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Timelapse: Nerima Gardens

This timelapse was shot at Nerima Gardens on a couple of weekends recently.  We have had so much wet weather that photography opportunities have been limited, but I overcame this by shooting 2 of the 3 sequences in this timelapse from undercover.

The first sequence is shot from underneath a bridge, the second shows reflections in the lake (shot on a brighter day), and the third is shot from the Japanese teahouse.

Music is “Prelude No. 16″ by Chris Zabriskie (http://chriszabriskie.com).  This is the first time that I have used music in a timelapse; I think it really enhances it, so thanks to Chris and other talented people who make their work available for free.

This video was complied from 1085 RAW still photos using Lightroom 4.  (There is one ‘dud’ frame rendered in there, but I am too impatient to wait another 6 hours or so to re-render and re-upload it!).  The in-sequence movement and deflickering is done with the assistance of LR Timelapse, which basically tells Lightroom what to do using metadata, which is a LOT faster than me doing it manually!

Settings: LR4, using 12fps 720p @24 LRTPro preset.

Hope you enjoy it. http://vimeo.com/lightswimming/nerima-timelapse

Nerima Gardens

More photos from yesterday’s wet weather trip to Nerima Gardens.

See yesterday’s pictures here: Teeny Tiny Wet Worlds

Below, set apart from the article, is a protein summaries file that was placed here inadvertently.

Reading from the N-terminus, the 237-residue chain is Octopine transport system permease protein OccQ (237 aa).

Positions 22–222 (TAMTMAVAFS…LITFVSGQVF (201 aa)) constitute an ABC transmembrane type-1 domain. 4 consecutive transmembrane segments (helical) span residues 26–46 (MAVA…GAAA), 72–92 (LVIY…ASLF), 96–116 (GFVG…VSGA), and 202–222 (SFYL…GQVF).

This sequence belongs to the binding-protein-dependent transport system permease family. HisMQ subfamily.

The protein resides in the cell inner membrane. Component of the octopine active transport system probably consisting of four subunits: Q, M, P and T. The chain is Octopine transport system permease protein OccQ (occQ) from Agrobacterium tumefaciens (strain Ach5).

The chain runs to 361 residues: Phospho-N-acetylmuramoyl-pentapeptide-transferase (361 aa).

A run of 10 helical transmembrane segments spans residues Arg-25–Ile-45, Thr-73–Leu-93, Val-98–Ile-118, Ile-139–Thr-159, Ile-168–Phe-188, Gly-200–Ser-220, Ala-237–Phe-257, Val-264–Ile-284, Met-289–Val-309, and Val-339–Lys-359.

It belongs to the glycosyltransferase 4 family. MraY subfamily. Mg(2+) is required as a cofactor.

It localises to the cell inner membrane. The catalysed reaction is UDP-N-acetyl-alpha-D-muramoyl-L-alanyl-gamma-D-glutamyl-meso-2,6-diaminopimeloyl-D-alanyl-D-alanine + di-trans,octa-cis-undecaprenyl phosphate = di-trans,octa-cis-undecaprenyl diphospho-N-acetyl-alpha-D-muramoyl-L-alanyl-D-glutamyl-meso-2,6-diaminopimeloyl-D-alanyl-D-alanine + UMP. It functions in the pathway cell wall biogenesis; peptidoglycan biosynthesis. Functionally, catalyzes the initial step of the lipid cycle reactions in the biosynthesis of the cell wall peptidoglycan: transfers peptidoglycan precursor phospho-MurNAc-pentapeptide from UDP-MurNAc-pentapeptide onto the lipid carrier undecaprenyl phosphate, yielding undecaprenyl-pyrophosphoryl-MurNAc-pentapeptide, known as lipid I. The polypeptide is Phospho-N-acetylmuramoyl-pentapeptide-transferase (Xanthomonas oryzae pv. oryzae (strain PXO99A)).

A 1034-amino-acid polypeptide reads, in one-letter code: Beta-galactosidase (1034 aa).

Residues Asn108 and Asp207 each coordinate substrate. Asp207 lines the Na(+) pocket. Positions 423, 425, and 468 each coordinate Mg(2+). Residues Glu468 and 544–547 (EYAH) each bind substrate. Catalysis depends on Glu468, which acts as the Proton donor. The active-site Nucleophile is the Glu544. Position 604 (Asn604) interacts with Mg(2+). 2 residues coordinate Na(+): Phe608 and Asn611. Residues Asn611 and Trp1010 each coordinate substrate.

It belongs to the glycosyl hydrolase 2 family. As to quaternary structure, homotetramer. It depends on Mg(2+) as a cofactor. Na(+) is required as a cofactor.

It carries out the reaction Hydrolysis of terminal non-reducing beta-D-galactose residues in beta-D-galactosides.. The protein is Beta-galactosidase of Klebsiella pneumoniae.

Hanging Rock

Hanging Rock (Mt Diogenes) is a weird volcanic rock formation in country Victoria – near the town of Woodend.

We visited quickly on a rainy afternoon in winter – enjoy the pictures:

[click any picture for full size]

Garden of St Erth

The Garden of St Erth is a historic garden at Blackwood, Victoria maintained by The Diggers Club.

We visited on a wet winter day as part of our holiday through country Victoria.  Not much was in flower, due to the time of year, but there were plenty of subjects for my macro lens to target.

Garden of St Erth 6 x 8

Snow Day!

While travelling in New Zealand’s South Island last year, we had a glorious “snow day” in Queenstown.  At approximately 300m above sea level, and with a large glacial lake, Queenstown rarely sees snow in the town itself – but they had 30cm of fresh snow on one of the days we were there! A local shopkeeper said that it was the most snow he’d seen in Queenstown in 20 years.

Our plans for the day were cancelled – we couldn’t travel as we had planned, but once we managed to find accommodation for the night, we had the most glorious “snow day” – a great experience for the girls (and the adults).

The outside photos were taken (with very cold fingers) near the cemetery, at the base of Bob’s Peak, the hill closest to town.

[click any picture for fullsize]

The Crags

Above: Beautiful coastline at The Crags

We stayed in beautiful Port Fairy as part of our Victorian trip – we used it as our ‘western gateway’ to the Great Ocean Road.  Just west of Port Fairy is this beautiful little coastal spot – ‘The Crags’ – it was a bit of an entree before the Great Ocean Road main course.

[click any picture for full size]

Macedon Ranges

Photos from the beautiful Macedon Ranges area, taken on our Victorian trip.

[click any photo for full size]

Point Cartwright

Above: Mooloolaba Skyline, from Point Cartwright, ISO100, 22mm, f/14, 79s + exp comp.